It will be interesting to see if or how the NFL reacts to this. After all, it has only been in the past few years that football games have begun to experience rain or storm delays. (The power loss delays are a different matter.) I have to wonder what might have happened to the Bears-Ravens telecast had that been the doubleheader game and been delayed well into prime time - and directly against NBC's Sunday Night Football pre-game and game telecast window.

Elsewhere, a couple of unusual announcements. Turner Sports has decided to expand its exclusive telecasts of the NCAA Final Four telecasts on the Saturday leading into the championship game. TBS will continue as planned with the traditional national telecast of each semi-final game, marking the first time these games will be only on cable. Yet, sister networks TNT and TruTV will take the same production and make those "team" telecasts for fans of one of the teams.

I would love to get some feedback about this. On one hand, the network showing these games should be providing as thorough of coverage of each team as it can, and the "regular" national telecast should be sufficient. Other than Curt Gowdy goofing up the names of the Kansas team in the championship game many years ago, the finals have been well covered by whichever network. It seems as though we the people accept that championship games have been relatively neutral with their coverage.

On the other hand, this concept does give viewers a new option they have not experienced before, at least for TV. (Satellite radio listeners have had the option of hearing the national or either local broadcasts for many playoff and championship broadcasts over the past few years.) The ability to experience one team coverage and different announcers could add enjoyment even for the casual fan.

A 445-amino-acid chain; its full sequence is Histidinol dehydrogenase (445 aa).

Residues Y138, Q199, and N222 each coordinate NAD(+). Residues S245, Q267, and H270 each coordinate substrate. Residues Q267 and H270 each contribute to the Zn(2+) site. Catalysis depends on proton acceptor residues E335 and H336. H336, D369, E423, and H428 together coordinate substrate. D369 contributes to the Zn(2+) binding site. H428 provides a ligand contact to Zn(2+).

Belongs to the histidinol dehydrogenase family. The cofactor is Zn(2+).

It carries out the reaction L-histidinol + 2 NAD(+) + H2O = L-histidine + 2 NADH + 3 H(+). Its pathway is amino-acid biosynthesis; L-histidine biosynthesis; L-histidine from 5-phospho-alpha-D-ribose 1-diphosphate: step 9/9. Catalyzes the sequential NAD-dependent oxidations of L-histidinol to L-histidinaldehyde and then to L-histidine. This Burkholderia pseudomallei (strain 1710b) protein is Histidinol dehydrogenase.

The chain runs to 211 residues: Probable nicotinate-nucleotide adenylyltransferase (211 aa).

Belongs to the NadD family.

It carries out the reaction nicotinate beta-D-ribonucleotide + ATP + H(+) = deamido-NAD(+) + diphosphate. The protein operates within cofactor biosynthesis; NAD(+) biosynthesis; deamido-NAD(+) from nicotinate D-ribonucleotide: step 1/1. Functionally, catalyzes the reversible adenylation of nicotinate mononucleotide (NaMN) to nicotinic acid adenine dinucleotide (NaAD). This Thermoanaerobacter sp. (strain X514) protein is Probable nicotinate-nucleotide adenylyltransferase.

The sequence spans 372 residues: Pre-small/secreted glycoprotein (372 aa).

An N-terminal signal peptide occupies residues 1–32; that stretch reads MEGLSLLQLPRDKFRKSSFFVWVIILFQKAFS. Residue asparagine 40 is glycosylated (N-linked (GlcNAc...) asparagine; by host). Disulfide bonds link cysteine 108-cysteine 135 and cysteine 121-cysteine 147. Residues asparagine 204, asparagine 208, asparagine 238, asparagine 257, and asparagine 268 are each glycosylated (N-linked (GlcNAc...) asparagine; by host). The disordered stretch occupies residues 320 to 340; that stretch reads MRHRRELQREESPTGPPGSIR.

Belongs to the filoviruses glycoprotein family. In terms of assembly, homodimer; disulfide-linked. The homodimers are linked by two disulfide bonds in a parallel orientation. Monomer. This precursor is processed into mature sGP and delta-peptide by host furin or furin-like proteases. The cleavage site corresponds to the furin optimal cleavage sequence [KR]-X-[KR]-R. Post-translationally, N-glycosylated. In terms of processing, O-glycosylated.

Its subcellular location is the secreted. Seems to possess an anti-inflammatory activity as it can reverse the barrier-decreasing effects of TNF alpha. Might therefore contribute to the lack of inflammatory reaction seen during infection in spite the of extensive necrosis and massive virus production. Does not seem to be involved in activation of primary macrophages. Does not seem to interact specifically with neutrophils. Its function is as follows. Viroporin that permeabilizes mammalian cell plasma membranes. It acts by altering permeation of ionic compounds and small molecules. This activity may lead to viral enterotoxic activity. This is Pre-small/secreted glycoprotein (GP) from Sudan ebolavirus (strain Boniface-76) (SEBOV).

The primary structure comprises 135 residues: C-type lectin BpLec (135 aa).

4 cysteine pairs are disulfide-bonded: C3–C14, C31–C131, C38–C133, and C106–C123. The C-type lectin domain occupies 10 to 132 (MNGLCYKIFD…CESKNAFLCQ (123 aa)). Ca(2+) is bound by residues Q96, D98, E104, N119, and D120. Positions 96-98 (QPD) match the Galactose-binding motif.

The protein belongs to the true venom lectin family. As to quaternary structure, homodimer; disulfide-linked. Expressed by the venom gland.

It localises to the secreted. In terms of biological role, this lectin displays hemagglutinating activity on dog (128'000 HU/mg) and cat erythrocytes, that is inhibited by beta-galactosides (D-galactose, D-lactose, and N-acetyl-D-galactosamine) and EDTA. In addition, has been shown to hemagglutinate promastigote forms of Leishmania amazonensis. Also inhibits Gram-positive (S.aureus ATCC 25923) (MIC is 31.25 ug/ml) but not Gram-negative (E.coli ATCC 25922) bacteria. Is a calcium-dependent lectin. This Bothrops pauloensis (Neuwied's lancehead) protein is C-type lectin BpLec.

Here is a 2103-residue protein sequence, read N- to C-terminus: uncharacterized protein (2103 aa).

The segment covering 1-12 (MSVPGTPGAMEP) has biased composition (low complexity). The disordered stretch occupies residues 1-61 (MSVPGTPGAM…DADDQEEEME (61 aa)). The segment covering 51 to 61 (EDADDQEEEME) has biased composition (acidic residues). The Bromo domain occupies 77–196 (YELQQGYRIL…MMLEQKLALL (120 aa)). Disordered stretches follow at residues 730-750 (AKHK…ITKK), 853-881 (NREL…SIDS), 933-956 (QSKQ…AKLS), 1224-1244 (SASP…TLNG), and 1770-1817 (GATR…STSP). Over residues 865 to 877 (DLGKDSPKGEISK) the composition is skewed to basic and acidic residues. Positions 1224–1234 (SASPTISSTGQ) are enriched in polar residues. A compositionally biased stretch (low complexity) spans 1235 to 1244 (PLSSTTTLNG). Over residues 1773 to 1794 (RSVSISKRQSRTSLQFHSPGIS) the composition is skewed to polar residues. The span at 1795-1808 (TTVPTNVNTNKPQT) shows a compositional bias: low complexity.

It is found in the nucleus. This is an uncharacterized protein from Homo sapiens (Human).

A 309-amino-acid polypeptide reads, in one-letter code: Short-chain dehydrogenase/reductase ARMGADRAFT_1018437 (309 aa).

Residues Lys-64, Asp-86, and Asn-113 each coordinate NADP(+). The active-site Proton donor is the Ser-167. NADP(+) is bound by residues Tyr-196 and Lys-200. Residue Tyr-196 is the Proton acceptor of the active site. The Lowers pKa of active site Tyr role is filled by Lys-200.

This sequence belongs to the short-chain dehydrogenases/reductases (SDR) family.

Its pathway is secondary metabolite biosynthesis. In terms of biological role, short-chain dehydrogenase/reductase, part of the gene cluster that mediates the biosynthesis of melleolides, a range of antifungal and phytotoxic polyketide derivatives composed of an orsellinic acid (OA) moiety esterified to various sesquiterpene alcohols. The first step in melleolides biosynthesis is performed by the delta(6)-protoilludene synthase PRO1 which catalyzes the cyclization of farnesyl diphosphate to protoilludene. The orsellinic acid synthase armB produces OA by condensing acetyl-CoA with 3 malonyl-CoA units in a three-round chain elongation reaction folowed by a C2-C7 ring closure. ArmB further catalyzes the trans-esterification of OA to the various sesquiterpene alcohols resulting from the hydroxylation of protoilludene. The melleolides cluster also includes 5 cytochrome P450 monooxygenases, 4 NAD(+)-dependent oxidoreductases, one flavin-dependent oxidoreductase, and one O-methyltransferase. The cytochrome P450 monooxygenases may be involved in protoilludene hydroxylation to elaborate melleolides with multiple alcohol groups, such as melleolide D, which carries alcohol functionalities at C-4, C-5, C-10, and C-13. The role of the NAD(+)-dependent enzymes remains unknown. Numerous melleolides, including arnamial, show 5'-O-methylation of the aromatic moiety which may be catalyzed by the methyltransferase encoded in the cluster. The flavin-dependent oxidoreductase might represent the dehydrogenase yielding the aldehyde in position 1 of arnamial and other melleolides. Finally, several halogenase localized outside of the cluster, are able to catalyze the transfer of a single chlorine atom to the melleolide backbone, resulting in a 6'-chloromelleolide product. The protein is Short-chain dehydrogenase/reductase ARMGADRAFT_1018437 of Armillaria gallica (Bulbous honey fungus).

The thought of a having a controversial play (and how often that happens in a championship game!) and the ability to switch between all of the coverage has a lot of intrigue.

Finally, there was the announcement that the Oakland Raiders now have a separate channel on Pandora. At first, my thought was that Pandora is taking another step toward knocking off HD Radio by featuring a team and adding to their content inventory. I was expecting to read about replays of games and a long list of content. But no. Instead, the press release explains that the channel "is going to be a bunch of tracks to get you pumped up and ready for Raider football". In other words, this is nothing but a music channel along the lines of a music shuffle channel. I'm not seeing how that would pump anybody up for a football game.